Connected Coastlines Grants

A waterfront pier in Duck, North Carolina. Image by aceshot1 / United States, 2014.

A waterfront pier in Duck, North Carolina. Image by Aceshot1 / United States, 2014.

Applications for 2019 Connected Coastlines grants have closed.  You can view the list of 2019 grantees here.

The Pulitzer Center is pleased to announce the launch of Connected Coastlines, a nationwide climate reporting initiative in U.S. coastal states.  The initiative will build a consortium of newsrooms and independent journalists across America to report on the local effects of erratic weather patterns on coastal populations using the latest climate science.

The Pulitzer Center is supporting 15 projects to launch Connected Coastlines. The first story is reported by grantee Hal Bernton of The Seattle Times.  Future reporting projects will cover climate change issues on every coastline in the mainland U.S.—the East Coast, Great Lakes, Gulf Coast and West Coast—along with Hawaii and Alaska.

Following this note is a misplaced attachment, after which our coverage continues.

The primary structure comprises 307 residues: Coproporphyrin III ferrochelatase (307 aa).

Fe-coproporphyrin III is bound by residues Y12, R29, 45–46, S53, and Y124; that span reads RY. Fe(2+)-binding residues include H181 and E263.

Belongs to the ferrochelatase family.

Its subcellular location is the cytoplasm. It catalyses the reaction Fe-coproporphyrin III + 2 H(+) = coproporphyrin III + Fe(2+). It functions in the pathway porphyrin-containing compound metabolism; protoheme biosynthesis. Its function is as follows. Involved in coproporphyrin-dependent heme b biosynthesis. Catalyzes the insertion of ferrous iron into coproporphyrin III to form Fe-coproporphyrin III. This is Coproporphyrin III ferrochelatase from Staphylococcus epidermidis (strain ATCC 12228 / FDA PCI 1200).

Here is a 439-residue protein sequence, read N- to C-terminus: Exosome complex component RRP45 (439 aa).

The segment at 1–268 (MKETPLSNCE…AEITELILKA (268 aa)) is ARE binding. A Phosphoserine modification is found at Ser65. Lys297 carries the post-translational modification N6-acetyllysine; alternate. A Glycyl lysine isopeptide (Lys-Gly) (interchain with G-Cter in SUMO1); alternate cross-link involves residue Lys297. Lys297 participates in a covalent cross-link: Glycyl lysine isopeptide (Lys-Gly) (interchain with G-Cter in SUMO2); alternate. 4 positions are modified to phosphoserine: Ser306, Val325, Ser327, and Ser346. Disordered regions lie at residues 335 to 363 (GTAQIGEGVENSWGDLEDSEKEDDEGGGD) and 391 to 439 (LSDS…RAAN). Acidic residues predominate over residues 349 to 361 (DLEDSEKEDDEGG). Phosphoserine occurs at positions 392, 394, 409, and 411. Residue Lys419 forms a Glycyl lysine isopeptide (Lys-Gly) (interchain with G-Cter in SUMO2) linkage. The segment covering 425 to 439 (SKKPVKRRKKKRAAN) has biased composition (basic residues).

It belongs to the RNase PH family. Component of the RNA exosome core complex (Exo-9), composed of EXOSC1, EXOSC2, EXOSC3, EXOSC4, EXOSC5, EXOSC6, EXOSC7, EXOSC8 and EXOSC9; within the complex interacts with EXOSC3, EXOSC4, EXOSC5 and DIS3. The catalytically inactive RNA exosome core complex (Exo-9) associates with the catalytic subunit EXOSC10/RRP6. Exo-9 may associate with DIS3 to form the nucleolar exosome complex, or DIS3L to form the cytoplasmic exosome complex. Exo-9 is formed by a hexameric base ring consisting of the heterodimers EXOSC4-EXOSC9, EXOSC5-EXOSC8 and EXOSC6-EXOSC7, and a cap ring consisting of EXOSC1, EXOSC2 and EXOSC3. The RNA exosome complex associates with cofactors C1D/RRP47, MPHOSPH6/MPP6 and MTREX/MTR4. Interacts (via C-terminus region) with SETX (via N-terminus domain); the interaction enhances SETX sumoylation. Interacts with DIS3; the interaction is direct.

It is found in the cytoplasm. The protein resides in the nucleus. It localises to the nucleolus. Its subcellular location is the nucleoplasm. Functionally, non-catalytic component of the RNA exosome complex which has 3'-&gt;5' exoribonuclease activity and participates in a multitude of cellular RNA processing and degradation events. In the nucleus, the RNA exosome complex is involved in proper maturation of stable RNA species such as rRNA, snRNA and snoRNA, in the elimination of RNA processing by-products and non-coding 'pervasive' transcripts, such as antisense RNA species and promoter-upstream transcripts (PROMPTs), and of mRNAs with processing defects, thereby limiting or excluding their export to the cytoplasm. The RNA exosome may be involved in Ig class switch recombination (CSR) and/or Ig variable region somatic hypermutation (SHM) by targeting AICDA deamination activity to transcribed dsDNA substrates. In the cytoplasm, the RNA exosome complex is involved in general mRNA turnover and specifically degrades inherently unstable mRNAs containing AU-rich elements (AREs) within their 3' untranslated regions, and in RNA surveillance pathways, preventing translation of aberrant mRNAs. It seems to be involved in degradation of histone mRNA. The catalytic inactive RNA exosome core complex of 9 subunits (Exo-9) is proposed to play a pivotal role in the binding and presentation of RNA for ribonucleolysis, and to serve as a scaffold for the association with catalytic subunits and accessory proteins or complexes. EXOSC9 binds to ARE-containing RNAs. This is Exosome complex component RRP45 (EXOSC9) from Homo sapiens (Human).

The Pulitzer Center will also develop a Connected Coastlines website that will showcase the reporting and related science from the initiative, as well as serve as a platform for dialogue with local groups. The information and articles will be shared through local media channels, social media, and public education and outreach programs to engage local audiences in discussions about regional climate issues.

Funding for this initiative is supported by the Howard Hughes Medical Institute’s Department of Science Education. The Pulitzer Center and HHMI are committed to supporting journalists from diverse backgrounds and of all nationalities.